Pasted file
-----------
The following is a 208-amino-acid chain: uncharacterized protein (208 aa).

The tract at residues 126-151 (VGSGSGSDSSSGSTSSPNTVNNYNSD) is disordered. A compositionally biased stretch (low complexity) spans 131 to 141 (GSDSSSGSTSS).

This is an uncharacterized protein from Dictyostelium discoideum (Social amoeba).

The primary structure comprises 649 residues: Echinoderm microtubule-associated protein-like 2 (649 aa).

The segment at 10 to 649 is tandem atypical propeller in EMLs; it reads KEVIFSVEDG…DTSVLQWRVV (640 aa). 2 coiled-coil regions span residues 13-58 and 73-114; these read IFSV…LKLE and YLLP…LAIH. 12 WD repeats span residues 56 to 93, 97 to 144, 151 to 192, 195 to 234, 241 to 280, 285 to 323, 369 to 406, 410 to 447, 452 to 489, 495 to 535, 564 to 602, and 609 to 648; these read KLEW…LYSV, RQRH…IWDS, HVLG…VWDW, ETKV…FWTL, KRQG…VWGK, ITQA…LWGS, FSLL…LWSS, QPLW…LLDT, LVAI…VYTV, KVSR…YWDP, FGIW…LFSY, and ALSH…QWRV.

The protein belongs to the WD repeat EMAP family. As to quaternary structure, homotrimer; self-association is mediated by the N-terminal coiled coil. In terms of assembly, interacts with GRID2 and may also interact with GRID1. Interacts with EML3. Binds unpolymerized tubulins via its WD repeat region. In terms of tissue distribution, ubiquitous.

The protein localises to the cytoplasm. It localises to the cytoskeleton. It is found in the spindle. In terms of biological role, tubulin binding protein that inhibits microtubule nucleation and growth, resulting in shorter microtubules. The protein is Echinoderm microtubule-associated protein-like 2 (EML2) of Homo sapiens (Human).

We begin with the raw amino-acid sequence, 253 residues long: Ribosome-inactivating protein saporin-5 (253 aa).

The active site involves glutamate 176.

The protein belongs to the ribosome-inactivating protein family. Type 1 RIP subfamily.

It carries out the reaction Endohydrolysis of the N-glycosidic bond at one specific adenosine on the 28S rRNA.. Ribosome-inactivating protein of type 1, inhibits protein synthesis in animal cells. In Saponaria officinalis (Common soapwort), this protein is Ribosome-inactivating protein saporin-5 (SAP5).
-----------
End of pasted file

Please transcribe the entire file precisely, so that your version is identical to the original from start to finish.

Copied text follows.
The following is a 208-amino-acid chain: uncharacterized protein (208 aa).

The tract at residues 126-151 (VGSGSGSDSSSGSTSSPNTVNNYNSD) is disordered. A compositionally biased stretch (low complexity) spans 131 to 141 (GSDSSSGSTSS).

This is an uncharacterized protein from Dictyostelium discoideum (Social amoeba).

The primary structure comprises 649 residues: Echinoderm microtubule-associated protein-like 2 (649 aa).

The segment at 10 to 649 is tandem atypical propeller in EMLs; it reads KEVIFSVEDG…DTSVLQWRVV (640 aa). 2 coiled-coil regions span residues 13-58 and 73-114; these read IFSV…LKLE and YLLP…LAIH. 12 WD repeats span residues 56 to 93, 97 to 144, 151 to 192, 195 to 234, 241 to 280, 285 to 323, 369 to 406, 410 to 447, 452 to 489, 495 to 535, 564 to 602, and 609 to 648; these read KLEW…LYSV, RQRH…IWDS, HVLG…VWDW, ETKV…FWTL, KRQG…VWGK, ITQA…LWGS, FSLL…LWSS, QPLW…LLDT, LVAI…VYTV, KVSR…YWDP, FGIW…LFSY, and ALSH…QWRV.

The protein belongs to the WD repeat EMAP family. As to quaternary structure, homotrimer; self-association is mediated by the N-terminal coiled coil. In terms of assembly, interacts with GRID2 and may also interact with GRID1. Interacts with EML3. Binds unpolymerized tubulins via its WD repeat region. In terms of tissue distribution, ubiquitous.

The protein localises to the cytoplasm. It localises to the cytoskeleton. It is found in the spindle. In terms of biological role, tubulin binding protein that inhibits microtubule nucleation and growth, resulting in shorter microtubules. The protein is Echinoderm microtubule-associated protein-like 2 (EML2) of Homo sapiens (Human).

We begin with the raw amino-acid sequence, 253 residues long: Ribosome-inactivating protein saporin-5 (253 aa).

The active site involves glutamate 176.

The protein belongs to the ribosome-inactivating protein family. Type 1 RIP subfamily.

It carries out the reaction Endohydrolysis of the N-glycosidic bond at one specific adenosine on the 28S rRNA.. Ribosome-inactivating protein of type 1, inhibits protein synthesis in animal cells. In Saponaria officinalis (Common soapwort), this protein is Ribosome-inactivating protein saporin-5 (SAP5).